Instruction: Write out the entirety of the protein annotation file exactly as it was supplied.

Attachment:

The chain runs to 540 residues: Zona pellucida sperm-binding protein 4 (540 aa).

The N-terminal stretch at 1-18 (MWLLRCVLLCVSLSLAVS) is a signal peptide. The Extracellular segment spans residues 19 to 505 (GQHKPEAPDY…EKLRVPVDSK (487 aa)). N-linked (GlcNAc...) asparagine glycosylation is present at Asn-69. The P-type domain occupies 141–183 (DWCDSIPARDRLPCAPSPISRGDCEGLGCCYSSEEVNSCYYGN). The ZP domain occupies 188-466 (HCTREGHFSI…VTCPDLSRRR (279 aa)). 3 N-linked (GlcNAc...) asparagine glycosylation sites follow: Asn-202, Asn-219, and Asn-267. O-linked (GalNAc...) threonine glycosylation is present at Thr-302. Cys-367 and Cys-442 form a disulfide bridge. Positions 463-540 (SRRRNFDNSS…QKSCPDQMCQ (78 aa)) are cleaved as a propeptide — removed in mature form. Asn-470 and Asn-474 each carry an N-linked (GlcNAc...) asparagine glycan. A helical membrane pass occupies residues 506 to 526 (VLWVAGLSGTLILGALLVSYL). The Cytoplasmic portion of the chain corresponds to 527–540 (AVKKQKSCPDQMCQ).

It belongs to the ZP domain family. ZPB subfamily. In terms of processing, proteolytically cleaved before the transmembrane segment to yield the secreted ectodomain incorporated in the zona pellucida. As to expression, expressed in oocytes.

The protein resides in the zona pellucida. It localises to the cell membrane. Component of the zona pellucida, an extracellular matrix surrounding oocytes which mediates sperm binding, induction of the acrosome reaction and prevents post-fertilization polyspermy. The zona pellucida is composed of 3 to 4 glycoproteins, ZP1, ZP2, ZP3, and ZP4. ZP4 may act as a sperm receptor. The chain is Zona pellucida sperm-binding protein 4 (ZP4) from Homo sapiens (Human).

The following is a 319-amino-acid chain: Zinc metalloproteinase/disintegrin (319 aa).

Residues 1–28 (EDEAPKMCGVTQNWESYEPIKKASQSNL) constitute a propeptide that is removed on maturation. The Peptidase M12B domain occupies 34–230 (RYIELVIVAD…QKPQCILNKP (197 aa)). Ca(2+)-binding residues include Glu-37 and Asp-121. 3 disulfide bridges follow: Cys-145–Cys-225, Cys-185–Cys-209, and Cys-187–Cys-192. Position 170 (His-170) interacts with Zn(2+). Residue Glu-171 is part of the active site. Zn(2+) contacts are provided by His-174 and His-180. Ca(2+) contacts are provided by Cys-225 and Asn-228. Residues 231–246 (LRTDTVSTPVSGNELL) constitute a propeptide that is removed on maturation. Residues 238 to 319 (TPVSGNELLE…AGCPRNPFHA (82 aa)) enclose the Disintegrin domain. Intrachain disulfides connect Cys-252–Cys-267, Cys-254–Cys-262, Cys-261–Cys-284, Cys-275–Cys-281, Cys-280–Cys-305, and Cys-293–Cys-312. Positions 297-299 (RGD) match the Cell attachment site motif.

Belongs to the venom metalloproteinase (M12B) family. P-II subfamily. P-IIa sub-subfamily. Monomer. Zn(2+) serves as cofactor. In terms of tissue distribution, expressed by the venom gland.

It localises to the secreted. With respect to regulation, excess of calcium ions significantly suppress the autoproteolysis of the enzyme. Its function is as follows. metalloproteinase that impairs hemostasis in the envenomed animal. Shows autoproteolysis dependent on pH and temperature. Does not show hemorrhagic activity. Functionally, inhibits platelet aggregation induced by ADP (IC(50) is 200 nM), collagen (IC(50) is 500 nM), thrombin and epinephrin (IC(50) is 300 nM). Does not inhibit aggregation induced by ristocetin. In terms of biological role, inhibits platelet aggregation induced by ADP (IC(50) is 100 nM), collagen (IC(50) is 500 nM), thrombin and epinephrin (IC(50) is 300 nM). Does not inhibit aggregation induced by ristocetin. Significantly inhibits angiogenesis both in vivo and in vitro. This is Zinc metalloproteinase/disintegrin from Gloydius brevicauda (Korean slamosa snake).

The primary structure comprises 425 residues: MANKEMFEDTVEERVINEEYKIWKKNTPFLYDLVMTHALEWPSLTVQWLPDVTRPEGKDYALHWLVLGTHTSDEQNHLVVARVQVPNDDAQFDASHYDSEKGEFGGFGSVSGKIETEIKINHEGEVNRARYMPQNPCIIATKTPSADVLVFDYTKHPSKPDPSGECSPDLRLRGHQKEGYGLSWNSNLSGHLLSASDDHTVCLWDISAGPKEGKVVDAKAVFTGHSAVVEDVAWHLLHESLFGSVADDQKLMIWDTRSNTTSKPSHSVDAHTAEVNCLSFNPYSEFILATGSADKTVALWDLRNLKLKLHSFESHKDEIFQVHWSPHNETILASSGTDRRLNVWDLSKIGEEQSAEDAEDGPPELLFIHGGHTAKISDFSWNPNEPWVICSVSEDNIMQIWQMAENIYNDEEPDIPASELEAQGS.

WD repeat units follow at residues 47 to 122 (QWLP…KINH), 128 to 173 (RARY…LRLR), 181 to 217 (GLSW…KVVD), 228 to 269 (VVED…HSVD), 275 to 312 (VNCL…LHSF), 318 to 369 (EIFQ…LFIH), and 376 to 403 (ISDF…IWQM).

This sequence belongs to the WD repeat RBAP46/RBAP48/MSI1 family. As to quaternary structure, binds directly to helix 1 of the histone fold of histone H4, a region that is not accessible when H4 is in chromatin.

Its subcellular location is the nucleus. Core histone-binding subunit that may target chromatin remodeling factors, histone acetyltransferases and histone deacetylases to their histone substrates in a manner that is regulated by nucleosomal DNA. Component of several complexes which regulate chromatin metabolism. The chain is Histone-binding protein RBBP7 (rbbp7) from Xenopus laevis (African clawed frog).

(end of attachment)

The chain runs to 540 residues: Zona pellucida sperm-binding protein 4 (540 aa).

The N-terminal stretch at 1-18 (MWLLRCVLLCVSLSLAVS) is a signal peptide. The Extracellular segment spans residues 19 to 505 (GQHKPEAPDY…EKLRVPVDSK (487 aa)). N-linked (GlcNAc...) asparagine glycosylation is present at Asn-69. The P-type domain occupies 141–183 (DWCDSIPARDRLPCAPSPISRGDCEGLGCCYSSEEVNSCYYGN). The ZP domain occupies 188-466 (HCTREGHFSI…VTCPDLSRRR (279 aa)). 3 N-linked (GlcNAc...) asparagine glycosylation sites follow: Asn-202, Asn-219, and Asn-267. O-linked (GalNAc...) threonine glycosylation is present at Thr-302. Cys-367 and Cys-442 form a disulfide bridge. Positions 463-540 (SRRRNFDNSS…QKSCPDQMCQ (78 aa)) are cleaved as a propeptide — removed in mature form. Asn-470 and Asn-474 each carry an N-linked (GlcNAc...) asparagine glycan. A helical membrane pass occupies residues 506 to 526 (VLWVAGLSGTLILGALLVSYL). The Cytoplasmic portion of the chain corresponds to 527–540 (AVKKQKSCPDQMCQ).

It belongs to the ZP domain family. ZPB subfamily. In terms of processing, proteolytically cleaved before the transmembrane segment to yield the secreted ectodomain incorporated in the zona pellucida. As to expression, expressed in oocytes.

The protein resides in the zona pellucida. It localises to the cell membrane. Component of the zona pellucida, an extracellular matrix surrounding oocytes which mediates sperm binding, induction of the acrosome reaction and prevents post-fertilization polyspermy. The zona pellucida is composed of 3 to 4 glycoproteins, ZP1, ZP2, ZP3, and ZP4. ZP4 may act as a sperm receptor. The chain is Zona pellucida sperm-binding protein 4 (ZP4) from Homo sapiens (Human).

The following is a 319-amino-acid chain: Zinc metalloproteinase/disintegrin (319 aa).

Residues 1–28 (EDEAPKMCGVTQNWESYEPIKKASQSNL) constitute a propeptide that is removed on maturation. The Peptidase M12B domain occupies 34–230 (RYIELVIVAD…QKPQCILNKP (197 aa)). Ca(2+)-binding residues include Glu-37 and Asp-121. 3 disulfide bridges follow: Cys-145–Cys-225, Cys-185–Cys-209, and Cys-187–Cys-192. Position 170 (His-170) interacts with Zn(2+). Residue Glu-171 is part of the active site. Zn(2+) contacts are provided by His-174 and His-180. Ca(2+) contacts are provided by Cys-225 and Asn-228. Residues 231–246 (LRTDTVSTPVSGNELL) constitute a propeptide that is removed on maturation. Residues 238 to 319 (TPVSGNELLE…AGCPRNPFHA (82 aa)) enclose the Disintegrin domain. Intrachain disulfides connect Cys-252–Cys-267, Cys-254–Cys-262, Cys-261–Cys-284, Cys-275–Cys-281, Cys-280–Cys-305, and Cys-293–Cys-312. Positions 297-299 (RGD) match the Cell attachment site motif.

Belongs to the venom metalloproteinase (M12B) family. P-II subfamily. P-IIa sub-subfamily. Monomer. Zn(2+) serves as cofactor. In terms of tissue distribution, expressed by the venom gland.

It localises to the secreted. With respect to regulation, excess of calcium ions significantly suppress the autoproteolysis of the enzyme. Its function is as follows. metalloproteinase that impairs hemostasis in the envenomed animal. Shows autoproteolysis dependent on pH and temperature. Does not show hemorrhagic activity. Functionally, inhibits platelet aggregation induced by ADP (IC(50) is 200 nM), collagen (IC(50) is 500 nM), thrombin and epinephrin (IC(50) is 300 nM). Does not inhibit aggregation induced by ristocetin. In terms of biological role, inhibits platelet aggregation induced by ADP (IC(50) is 100 nM), collagen (IC(50) is 500 nM), thrombin and epinephrin (IC(50) is 300 nM). Does not inhibit aggregation induced by ristocetin. Significantly inhibits angiogenesis both in vivo and in vitro. This is Zinc metalloproteinase/disintegrin from Gloydius brevicauda (Korean slamosa snake).

The primary structure comprises 425 residues: MANKEMFEDTVEERVINEEYKIWKKNTPFLYDLVMTHALEWPSLTVQWLPDVTRPEGKDYALHWLVLGTHTSDEQNHLVVARVQVPNDDAQFDASHYDSEKGEFGGFGSVSGKIETEIKINHEGEVNRARYMPQNPCIIATKTPSADVLVFDYTKHPSKPDPSGECSPDLRLRGHQKEGYGLSWNSNLSGHLLSASDDHTVCLWDISAGPKEGKVVDAKAVFTGHSAVVEDVAWHLLHESLFGSVADDQKLMIWDTRSNTTSKPSHSVDAHTAEVNCLSFNPYSEFILATGSADKTVALWDLRNLKLKLHSFESHKDEIFQVHWSPHNETILASSGTDRRLNVWDLSKIGEEQSAEDAEDGPPELLFIHGGHTAKISDFSWNPNEPWVICSVSEDNIMQIWQMAENIYNDEEPDIPASELEAQGS.

WD repeat units follow at residues 47 to 122 (QWLP…KINH), 128 to 173 (RARY…LRLR), 181 to 217 (GLSW…KVVD), 228 to 269 (VVED…HSVD), 275 to 312 (VNCL…LHSF), 318 to 369 (EIFQ…LFIH), and 376 to 403 (ISDF…IWQM).

This sequence belongs to the WD repeat RBAP46/RBAP48/MSI1 family. As to quaternary structure, binds directly to helix 1 of the histone fold of histone H4, a region that is not accessible when H4 is in chromatin.

Its subcellular location is the nucleus. Core histone-binding subunit that may target chromatin remodeling factors, histone acetyltransferases and histone deacetylases to their histone substrates in a manner that is regulated by nucleosomal DNA. Component of several complexes which regulate chromatin metabolism. The chain is Histone-binding protein RBBP7 (rbbp7) from Xenopus laevis (African clawed frog).